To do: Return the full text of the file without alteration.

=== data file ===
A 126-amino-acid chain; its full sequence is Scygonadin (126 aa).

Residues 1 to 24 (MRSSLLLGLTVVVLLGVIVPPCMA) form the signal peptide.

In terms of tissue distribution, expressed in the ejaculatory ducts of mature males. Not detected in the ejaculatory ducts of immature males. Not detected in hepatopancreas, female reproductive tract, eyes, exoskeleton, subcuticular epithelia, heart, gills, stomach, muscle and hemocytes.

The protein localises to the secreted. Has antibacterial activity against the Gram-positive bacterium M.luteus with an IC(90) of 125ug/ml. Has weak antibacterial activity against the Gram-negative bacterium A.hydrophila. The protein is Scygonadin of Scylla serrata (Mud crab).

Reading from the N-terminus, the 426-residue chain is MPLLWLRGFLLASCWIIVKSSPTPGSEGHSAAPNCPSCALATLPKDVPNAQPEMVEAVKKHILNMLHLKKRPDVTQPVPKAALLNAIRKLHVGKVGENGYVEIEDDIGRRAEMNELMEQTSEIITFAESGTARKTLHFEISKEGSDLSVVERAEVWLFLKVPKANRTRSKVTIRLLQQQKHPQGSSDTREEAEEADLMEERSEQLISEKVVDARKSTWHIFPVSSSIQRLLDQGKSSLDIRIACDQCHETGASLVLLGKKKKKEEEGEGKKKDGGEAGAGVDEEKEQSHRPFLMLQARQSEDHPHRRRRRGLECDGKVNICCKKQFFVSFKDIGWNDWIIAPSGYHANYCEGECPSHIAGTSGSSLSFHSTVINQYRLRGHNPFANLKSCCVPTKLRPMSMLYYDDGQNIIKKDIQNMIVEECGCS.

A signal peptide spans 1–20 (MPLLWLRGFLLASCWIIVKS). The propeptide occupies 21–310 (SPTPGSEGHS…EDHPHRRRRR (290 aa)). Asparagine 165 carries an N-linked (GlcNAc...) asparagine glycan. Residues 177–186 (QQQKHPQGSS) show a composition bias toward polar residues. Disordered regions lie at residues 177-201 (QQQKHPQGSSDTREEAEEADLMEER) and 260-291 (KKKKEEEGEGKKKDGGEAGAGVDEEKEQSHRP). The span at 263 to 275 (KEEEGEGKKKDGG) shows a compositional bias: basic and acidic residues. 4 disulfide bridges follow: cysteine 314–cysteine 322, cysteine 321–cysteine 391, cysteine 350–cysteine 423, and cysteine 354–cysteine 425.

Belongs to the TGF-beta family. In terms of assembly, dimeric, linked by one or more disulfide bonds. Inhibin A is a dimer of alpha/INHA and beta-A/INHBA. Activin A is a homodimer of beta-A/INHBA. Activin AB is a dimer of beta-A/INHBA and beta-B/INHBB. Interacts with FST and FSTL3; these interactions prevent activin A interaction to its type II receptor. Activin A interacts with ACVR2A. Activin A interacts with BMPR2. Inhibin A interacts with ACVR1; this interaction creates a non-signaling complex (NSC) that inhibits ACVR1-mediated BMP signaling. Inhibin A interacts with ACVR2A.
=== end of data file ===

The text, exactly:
A 126-amino-acid chain; its full sequence is Scygonadin (126 aa).

Residues 1 to 24 (MRSSLLLGLTVVVLLGVIVPPCMA) form the signal peptide.

In terms of tissue distribution, expressed in the ejaculatory ducts of mature males. Not detected in the ejaculatory ducts of immature males. Not detected in hepatopancreas, female reproductive tract, eyes, exoskeleton, subcuticular epithelia, heart, gills, stomach, muscle and hemocytes.

The protein localises to the secreted. Has antibacterial activity against the Gram-positive bacterium M.luteus with an IC(90) of 125ug/ml. Has weak antibacterial activity against the Gram-negative bacterium A.hydrophila. The protein is Scygonadin of Scylla serrata (Mud crab).

Reading from the N-terminus, the 426-residue chain is MPLLWLRGFLLASCWIIVKSSPTPGSEGHSAAPNCPSCALATLPKDVPNAQPEMVEAVKKHILNMLHLKKRPDVTQPVPKAALLNAIRKLHVGKVGENGYVEIEDDIGRRAEMNELMEQTSEIITFAESGTARKTLHFEISKEGSDLSVVERAEVWLFLKVPKANRTRSKVTIRLLQQQKHPQGSSDTREEAEEADLMEERSEQLISEKVVDARKSTWHIFPVSSSIQRLLDQGKSSLDIRIACDQCHETGASLVLLGKKKKKEEEGEGKKKDGGEAGAGVDEEKEQSHRPFLMLQARQSEDHPHRRRRRGLECDGKVNICCKKQFFVSFKDIGWNDWIIAPSGYHANYCEGECPSHIAGTSGSSLSFHSTVINQYRLRGHNPFANLKSCCVPTKLRPMSMLYYDDGQNIIKKDIQNMIVEECGCS.

A signal peptide spans 1–20 (MPLLWLRGFLLASCWIIVKS). The propeptide occupies 21–310 (SPTPGSEGHS…EDHPHRRRRR (290 aa)). Asparagine 165 carries an N-linked (GlcNAc...) asparagine glycan. Residues 177–186 (QQQKHPQGSS) show a composition bias toward polar residues. Disordered regions lie at residues 177-201 (QQQKHPQGSSDTREEAEEADLMEER) and 260-291 (KKKKEEEGEGKKKDGGEAGAGVDEEKEQSHRP). The span at 263 to 275 (KEEEGEGKKKDGG) shows a compositional bias: basic and acidic residues. 4 disulfide bridges follow: cysteine 314–cysteine 322, cysteine 321–cysteine 391, cysteine 350–cysteine 423, and cysteine 354–cysteine 425.

Belongs to the TGF-beta family. In terms of assembly, dimeric, linked by one or more disulfide bonds. Inhibin A is a dimer of alpha/INHA and beta-A/INHBA. Activin A is a homodimer of beta-A/INHBA. Activin AB is a dimer of beta-A/INHBA and beta-B/INHBB. Interacts with FST and FSTL3; these interactions prevent activin A interaction to its type II receptor. Activin A interacts with ACVR2A. Activin A interacts with BMPR2. Inhibin A interacts with ACVR1; this interaction creates a non-signaling complex (NSC) that inhibits ACVR1-mediated BMP signaling. Inhibin A interacts with ACVR2A.